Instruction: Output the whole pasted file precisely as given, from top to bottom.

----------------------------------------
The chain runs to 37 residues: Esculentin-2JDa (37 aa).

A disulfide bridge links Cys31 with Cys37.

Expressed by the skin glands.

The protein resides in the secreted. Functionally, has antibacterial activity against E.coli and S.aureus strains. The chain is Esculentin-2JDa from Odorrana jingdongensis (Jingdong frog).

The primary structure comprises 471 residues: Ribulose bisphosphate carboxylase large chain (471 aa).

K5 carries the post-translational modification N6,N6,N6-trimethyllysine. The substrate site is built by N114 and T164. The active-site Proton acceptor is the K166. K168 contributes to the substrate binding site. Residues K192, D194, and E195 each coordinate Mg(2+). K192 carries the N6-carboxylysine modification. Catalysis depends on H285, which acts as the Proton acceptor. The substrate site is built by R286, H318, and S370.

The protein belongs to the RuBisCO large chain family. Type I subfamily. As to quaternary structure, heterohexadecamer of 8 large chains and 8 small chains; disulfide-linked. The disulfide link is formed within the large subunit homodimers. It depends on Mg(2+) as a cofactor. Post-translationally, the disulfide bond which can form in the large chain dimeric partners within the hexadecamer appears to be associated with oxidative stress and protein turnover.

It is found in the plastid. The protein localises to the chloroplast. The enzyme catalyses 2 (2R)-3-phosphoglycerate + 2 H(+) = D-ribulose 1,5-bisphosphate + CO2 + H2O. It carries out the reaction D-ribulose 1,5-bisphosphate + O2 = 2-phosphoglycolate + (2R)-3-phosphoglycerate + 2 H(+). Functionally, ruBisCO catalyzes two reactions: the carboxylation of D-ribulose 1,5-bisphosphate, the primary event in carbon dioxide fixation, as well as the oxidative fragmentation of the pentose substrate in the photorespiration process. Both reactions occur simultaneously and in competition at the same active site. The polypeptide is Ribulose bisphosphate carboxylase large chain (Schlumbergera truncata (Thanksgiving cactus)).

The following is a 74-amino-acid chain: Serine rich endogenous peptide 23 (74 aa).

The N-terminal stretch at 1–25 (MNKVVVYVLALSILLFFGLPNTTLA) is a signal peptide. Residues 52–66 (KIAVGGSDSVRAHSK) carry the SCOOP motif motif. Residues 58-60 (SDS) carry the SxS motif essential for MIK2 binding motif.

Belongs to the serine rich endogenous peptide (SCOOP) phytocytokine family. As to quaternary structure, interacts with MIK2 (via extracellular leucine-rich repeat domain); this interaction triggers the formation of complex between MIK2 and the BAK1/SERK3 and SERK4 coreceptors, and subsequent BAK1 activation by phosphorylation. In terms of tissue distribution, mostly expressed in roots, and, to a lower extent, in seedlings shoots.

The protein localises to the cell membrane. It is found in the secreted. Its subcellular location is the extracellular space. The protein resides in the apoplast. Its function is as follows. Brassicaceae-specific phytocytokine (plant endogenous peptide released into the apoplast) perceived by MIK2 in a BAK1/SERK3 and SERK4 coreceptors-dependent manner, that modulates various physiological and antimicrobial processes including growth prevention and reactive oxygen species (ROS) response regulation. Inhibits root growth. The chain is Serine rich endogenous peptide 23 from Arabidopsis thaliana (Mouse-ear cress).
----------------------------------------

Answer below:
The chain runs to 37 residues: Esculentin-2JDa (37 aa).

A disulfide bridge links Cys31 with Cys37.

Expressed by the skin glands.

The protein resides in the secreted. Functionally, has antibacterial activity against E.coli and S.aureus strains. The chain is Esculentin-2JDa from Odorrana jingdongensis (Jingdong frog).

The primary structure comprises 471 residues: Ribulose bisphosphate carboxylase large chain (471 aa).

K5 carries the post-translational modification N6,N6,N6-trimethyllysine. The substrate site is built by N114 and T164. The active-site Proton acceptor is the K166. K168 contributes to the substrate binding site. Residues K192, D194, and E195 each coordinate Mg(2+). K192 carries the N6-carboxylysine modification. Catalysis depends on H285, which acts as the Proton acceptor. The substrate site is built by R286, H318, and S370.

The protein belongs to the RuBisCO large chain family. Type I subfamily. As to quaternary structure, heterohexadecamer of 8 large chains and 8 small chains; disulfide-linked. The disulfide link is formed within the large subunit homodimers. It depends on Mg(2+) as a cofactor. Post-translationally, the disulfide bond which can form in the large chain dimeric partners within the hexadecamer appears to be associated with oxidative stress and protein turnover.

It is found in the plastid. The protein localises to the chloroplast. The enzyme catalyses 2 (2R)-3-phosphoglycerate + 2 H(+) = D-ribulose 1,5-bisphosphate + CO2 + H2O. It carries out the reaction D-ribulose 1,5-bisphosphate + O2 = 2-phosphoglycolate + (2R)-3-phosphoglycerate + 2 H(+). Functionally, ruBisCO catalyzes two reactions: the carboxylation of D-ribulose 1,5-bisphosphate, the primary event in carbon dioxide fixation, as well as the oxidative fragmentation of the pentose substrate in the photorespiration process. Both reactions occur simultaneously and in competition at the same active site. The polypeptide is Ribulose bisphosphate carboxylase large chain (Schlumbergera truncata (Thanksgiving cactus)).

The following is a 74-amino-acid chain: Serine rich endogenous peptide 23 (74 aa).

The N-terminal stretch at 1–25 (MNKVVVYVLALSILLFFGLPNTTLA) is a signal peptide. Residues 52–66 (KIAVGGSDSVRAHSK) carry the SCOOP motif motif. Residues 58-60 (SDS) carry the SxS motif essential for MIK2 binding motif.

Belongs to the serine rich endogenous peptide (SCOOP) phytocytokine family. As to quaternary structure, interacts with MIK2 (via extracellular leucine-rich repeat domain); this interaction triggers the formation of complex between MIK2 and the BAK1/SERK3 and SERK4 coreceptors, and subsequent BAK1 activation by phosphorylation. In terms of tissue distribution, mostly expressed in roots, and, to a lower extent, in seedlings shoots.

The protein localises to the cell membrane. It is found in the secreted. Its subcellular location is the extracellular space. The protein resides in the apoplast. Its function is as follows. Brassicaceae-specific phytocytokine (plant endogenous peptide released into the apoplast) perceived by MIK2 in a BAK1/SERK3 and SERK4 coreceptors-dependent manner, that modulates various physiological and antimicrobial processes including growth prevention and reactive oxygen species (ROS) response regulation. Inhibits root growth. The chain is Serine rich endogenous peptide 23 from Arabidopsis thaliana (Mouse-ear cress).